We're at the halfway point of the season, so here's the Midseason All-Division team for the AFC North. Of course, tell me who I left off, who should have been on and any other opinions in the comments section below.
Quarterback: Ben Roethlisberger, Steelers. He's on pace for 4,679 yards passing and 27 touchdowns. Roethlisberger isn't just the best quarterback of the division. He's the best quarterback in the AFC right now.
Running back: Ray Rice, Ravens. He's been held under 100 total yards the past three games, but he's the best playmaker at this position in the division. Rice still ranks sixth in the NFL in total yards per game (118.5).
Fullback: Vonta Leach, Ravens. His big hits as Rice's lead blocker has justified the investment and has led to more scoring. Rice has scored six rushing touchdowns, which has already surpassed last year's total.
Wide receiver: Mike Wallace, Steelers. He's the most dangerous wide receiver in the division. It's not even close. Wallace ranks fourth in the NFL in receiving yards (96.4) and first in receptions over 40 yards (six).
Wide receiver: A.J. Green, Bengals. This was a tough decision because Anquan Boldin has one more catch and 28 more receiving yards. But Green has been more explosive, scoring five touchdowns and producing the third-most catches over 40 yards (four) in the league.
Tight end: Jermaine Gresham, Bengals. This was a close call over the Steelers' Heath Miller. Gresham had the key catch in the winning drive against Buffalo and led the team with three touchdowns after five games. A hamstring injury has limited his production recently.
Left guard: Ben Grubbs, Ravens. Yes, he's only played two games. But it just happens to be the best two games that the Ravens' offensive line has played this season, and it's not a coincidence. Who else deserves it? The Browns' Eric Steinbach is out for the season, and the Steelers' Chris Kemoeatu has been hurt, too.
Center: Alex Mack, Browns. He gets this on toughness alone. Mack played with appendicitis and started the next game after having surgery during the bye week. The Steelers' Maurkice Pouncey is a little overrated after making the Pro Bowl as a rookie.
Right guard: Marshal Yanda, Ravens. The team's best lineman moved back to his natural guard position and has become one of the NFL's best.
Right tackle: Andre Smith, Bengals. He's no longer a first-round bust, showing astonishing power at times this season.
Defensive tackle: Haloti Ngata, Ravens. He's living up to his new contract as one of the most dominant interior linemen in the game. Ngata has three sacks, two forced fumbles and three fumble recoveries (scoring a touchdown off of one).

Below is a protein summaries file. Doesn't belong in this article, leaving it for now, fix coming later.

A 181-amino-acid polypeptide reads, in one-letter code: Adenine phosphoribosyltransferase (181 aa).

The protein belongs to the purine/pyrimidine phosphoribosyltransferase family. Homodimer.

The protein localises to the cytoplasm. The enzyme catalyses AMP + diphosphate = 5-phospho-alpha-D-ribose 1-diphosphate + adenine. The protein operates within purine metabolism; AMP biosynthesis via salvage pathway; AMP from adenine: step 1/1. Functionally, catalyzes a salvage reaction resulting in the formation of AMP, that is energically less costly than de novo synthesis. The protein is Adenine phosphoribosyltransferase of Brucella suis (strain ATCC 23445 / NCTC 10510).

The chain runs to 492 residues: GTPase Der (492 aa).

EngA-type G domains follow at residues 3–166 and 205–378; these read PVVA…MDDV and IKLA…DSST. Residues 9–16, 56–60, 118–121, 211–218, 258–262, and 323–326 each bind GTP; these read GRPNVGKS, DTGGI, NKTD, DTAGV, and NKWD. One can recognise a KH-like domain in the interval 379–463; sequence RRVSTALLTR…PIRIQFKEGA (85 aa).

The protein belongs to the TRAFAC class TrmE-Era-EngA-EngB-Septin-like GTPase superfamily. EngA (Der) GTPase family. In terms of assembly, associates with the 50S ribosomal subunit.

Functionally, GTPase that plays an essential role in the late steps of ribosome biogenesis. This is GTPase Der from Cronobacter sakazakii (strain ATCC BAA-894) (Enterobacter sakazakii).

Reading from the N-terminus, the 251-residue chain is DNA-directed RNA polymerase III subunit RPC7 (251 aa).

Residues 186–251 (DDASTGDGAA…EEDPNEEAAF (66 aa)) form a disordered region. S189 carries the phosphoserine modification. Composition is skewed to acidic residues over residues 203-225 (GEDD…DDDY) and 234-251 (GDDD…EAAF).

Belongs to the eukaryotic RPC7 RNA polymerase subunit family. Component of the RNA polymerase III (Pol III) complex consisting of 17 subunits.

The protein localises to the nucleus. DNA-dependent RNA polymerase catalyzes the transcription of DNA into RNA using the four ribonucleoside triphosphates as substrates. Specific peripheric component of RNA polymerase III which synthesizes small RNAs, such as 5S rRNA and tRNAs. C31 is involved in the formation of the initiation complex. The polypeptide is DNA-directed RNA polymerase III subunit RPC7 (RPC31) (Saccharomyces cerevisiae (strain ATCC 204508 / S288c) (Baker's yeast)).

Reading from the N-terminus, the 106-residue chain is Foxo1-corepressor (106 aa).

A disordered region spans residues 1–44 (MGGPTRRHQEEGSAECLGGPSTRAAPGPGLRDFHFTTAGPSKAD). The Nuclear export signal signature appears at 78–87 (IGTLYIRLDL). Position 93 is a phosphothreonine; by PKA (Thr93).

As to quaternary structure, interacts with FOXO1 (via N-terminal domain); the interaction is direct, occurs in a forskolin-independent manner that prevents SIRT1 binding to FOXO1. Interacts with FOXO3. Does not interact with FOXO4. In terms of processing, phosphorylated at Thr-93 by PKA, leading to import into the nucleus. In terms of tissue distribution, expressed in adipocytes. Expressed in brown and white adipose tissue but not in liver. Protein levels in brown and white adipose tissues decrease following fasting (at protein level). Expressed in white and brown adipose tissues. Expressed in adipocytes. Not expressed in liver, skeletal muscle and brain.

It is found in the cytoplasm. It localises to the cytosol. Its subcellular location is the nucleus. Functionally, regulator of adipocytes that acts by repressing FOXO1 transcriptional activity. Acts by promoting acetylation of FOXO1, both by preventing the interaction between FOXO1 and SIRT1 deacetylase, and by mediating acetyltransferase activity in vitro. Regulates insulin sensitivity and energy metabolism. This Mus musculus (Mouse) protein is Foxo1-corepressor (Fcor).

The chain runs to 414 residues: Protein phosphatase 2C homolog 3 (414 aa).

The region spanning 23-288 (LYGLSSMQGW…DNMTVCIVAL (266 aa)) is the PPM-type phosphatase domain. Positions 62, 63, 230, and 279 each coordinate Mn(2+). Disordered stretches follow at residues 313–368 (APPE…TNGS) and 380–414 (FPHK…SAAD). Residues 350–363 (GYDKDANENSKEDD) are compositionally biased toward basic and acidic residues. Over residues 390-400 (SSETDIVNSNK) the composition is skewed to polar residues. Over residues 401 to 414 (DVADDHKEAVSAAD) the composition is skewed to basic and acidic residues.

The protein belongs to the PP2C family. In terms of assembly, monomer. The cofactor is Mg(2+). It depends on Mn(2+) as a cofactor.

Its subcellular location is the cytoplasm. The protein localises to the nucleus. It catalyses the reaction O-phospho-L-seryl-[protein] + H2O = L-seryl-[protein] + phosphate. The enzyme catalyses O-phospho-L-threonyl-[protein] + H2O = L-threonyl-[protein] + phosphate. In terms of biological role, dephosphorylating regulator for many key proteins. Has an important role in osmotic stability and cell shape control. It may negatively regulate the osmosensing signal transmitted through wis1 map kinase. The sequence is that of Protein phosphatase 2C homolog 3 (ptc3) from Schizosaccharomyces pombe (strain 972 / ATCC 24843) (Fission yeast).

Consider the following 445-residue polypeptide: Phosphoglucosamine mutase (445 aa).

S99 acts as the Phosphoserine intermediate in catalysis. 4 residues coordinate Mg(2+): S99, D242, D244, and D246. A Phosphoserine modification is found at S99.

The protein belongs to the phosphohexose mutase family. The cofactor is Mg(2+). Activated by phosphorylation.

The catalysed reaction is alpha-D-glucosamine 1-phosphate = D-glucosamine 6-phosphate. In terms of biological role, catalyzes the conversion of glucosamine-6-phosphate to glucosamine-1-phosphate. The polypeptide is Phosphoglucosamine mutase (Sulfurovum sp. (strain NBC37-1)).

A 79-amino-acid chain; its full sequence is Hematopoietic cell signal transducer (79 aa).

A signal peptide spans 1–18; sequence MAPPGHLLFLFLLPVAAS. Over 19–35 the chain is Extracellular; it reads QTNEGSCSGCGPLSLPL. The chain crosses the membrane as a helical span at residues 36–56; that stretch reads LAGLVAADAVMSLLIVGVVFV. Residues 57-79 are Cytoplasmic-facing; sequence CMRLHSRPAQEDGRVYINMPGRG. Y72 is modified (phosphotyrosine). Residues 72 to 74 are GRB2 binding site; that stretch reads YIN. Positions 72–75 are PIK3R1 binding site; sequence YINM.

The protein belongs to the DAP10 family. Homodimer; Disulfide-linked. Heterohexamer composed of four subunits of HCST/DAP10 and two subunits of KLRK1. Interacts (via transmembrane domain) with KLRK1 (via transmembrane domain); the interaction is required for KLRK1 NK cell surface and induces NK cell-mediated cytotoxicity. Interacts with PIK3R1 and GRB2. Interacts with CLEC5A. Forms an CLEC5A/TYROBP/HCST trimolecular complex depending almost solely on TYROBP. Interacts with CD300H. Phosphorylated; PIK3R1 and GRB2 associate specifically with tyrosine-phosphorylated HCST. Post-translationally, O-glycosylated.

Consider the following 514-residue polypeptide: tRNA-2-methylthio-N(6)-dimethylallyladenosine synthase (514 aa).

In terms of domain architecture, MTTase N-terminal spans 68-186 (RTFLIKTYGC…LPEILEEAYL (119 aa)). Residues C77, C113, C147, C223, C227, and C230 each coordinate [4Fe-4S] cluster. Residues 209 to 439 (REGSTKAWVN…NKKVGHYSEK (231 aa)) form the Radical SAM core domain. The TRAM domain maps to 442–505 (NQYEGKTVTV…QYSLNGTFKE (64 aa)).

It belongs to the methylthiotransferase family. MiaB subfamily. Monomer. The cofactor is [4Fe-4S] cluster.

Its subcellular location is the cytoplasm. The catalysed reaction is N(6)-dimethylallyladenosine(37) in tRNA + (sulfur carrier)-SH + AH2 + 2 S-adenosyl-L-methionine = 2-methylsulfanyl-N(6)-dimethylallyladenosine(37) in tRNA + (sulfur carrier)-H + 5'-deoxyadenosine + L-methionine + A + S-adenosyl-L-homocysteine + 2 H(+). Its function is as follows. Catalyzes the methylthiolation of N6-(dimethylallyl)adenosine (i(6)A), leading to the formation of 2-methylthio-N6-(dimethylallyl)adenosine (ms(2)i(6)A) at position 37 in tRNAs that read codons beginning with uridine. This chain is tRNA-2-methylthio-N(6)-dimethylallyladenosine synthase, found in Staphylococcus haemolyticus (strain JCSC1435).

Nose tackle: Domata Peko, Bengals. The most underrated player in the division, Peko is the reason teams are averaging a league-low 3.3 yards per carry against the Bengals. When Peko isn't penetrating, he's clogging up the middle of the line.
Defensive end: Brett Keisel, Steelers. He's more than just a beard. Keisel shows up at critical times, whether it's stripping the ball from Tom Brady at the end of games or knocking down a pass at the line of scrimmage.
Outside linebacker: LaMarr Woodley, Steelers. Only a hamstring injury has slowed him from getting to the quarterback lately. He leads the AFC with nine sacks and didn't even play last week.
Inside linebacker: Ray Lewis, Ravens. The leading tackler for the NFL's second-ranked defense, Lewis has always been a dominate run-stopper. But he's had one of his best seasons against the pass, breaking up six throws.
Inside linebacker: D'Qwell Jackson, Browns. He's making a strong case to become the NFL's comeback player of the year. After missing the previous 26 games prior to 2011 due to injury, Jackson has been a force once again, ranking sixth in the NFL in tackles with 74.
Outside linebacker: Terrell Suggs, Ravens. He's on track to make the Pro Bowl in back-to-back seasons for the first time in his career. Suggs leads the Ravens with six sacks and has two interceptions as well as two forced fumbles.
Cornerback: Ike Taylor, Steelers. He usually draws the assignment of shutting down the other team's top receiver. The result: less than a third of the attempts in his direction are completed.
Cornerback: Joe Haden, Browns. He's the top defensive back on the NFL's top pass defense. He broke up five passes in the season opener and has since quieted the likes of Reggie Wayne and Brandon Marshall.
Strong safety: Troy Polamalu, Steelers. The second-leading tackler on the NFL's third-ranked defense, Polamalu remains a difference-maker with his ability to be around the ball. Teams are always aware of where the reigning NFL Defensive Player of the Year lines up.
Free safety: Ed Reed, Ravens. His interceptions are down (two) but numbers don't always reflect Reed's impact. Quarterbacks just don't throw deep when Reed is on the field. He affects game plans like no other defensive back.
Kicker: Phil Dawson, Browns. Arguably the MVP for the Browns this season, he's made six field goals of 50 yards or more this season, which is tied for third all-time in a single season. Dawson has an entire second half of the season to surpass the NFL record of eight.
Punter: Sam Koch, Ravens. To be honest, no punter in the division has really distinguished himself. Koch isn't having his best season, but he leads the AFC North with a 46.7-yard average and has placed 11 punts inside the 20-yard line.